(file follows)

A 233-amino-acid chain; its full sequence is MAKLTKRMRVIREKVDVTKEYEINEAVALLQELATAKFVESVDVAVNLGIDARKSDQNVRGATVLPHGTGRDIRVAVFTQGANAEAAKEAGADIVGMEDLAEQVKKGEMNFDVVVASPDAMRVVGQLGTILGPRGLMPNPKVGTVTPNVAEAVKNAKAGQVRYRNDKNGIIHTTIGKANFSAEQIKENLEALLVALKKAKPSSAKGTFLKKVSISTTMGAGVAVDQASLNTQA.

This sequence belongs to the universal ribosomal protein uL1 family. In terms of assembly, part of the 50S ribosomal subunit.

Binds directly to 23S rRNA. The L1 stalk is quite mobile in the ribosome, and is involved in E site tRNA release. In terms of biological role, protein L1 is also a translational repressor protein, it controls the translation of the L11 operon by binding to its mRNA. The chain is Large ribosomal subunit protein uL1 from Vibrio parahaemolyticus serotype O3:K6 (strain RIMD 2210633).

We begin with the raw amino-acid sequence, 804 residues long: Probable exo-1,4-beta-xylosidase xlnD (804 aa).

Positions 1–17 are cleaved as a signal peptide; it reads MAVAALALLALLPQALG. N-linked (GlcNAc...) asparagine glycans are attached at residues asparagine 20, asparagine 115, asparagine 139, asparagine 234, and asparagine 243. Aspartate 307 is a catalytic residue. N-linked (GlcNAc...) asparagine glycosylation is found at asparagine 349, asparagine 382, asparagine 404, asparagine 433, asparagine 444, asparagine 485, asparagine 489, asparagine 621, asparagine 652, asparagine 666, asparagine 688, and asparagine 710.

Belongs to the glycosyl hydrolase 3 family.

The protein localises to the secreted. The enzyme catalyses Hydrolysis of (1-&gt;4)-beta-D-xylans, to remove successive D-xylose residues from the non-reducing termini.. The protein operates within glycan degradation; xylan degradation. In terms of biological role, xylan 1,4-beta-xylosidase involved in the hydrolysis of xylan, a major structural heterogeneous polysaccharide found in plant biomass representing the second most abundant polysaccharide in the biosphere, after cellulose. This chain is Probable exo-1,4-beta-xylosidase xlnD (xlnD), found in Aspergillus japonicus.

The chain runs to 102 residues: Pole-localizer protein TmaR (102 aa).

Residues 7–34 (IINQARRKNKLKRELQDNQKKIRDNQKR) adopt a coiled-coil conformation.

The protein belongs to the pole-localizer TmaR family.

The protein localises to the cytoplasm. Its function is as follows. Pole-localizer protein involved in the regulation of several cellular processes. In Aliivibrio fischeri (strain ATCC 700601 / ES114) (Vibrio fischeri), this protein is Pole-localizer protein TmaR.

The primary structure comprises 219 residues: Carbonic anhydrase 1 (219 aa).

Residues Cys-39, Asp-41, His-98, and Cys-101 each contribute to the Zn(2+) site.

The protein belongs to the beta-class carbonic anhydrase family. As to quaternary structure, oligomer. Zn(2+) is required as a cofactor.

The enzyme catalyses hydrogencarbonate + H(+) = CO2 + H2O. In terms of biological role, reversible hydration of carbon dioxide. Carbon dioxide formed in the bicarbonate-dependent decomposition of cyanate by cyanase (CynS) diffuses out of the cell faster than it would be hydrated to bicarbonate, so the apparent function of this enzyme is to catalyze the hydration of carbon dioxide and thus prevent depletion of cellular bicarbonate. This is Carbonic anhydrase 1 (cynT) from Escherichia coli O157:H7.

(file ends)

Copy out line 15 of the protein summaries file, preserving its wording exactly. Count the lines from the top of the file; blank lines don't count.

The enzyme catalyses hydrogencarbonate + H(+) = CO2 + H2O. In terms of biological role, reversible hydration of carbon dioxide. Carbon dioxide formed in the bicarbonate-dependent decomposition of cyanate by cyanase (CynS) diffuses out of the cell faster than it would be hydrated to bicarbonate, so the apparent function of this enzyme is to catalyze the hydration of carbon dioxide and thus prevent depletion of cellular bicarbonate. This is Carbonic anhydrase 1 (cynT) from Escherichia coli O157:H7.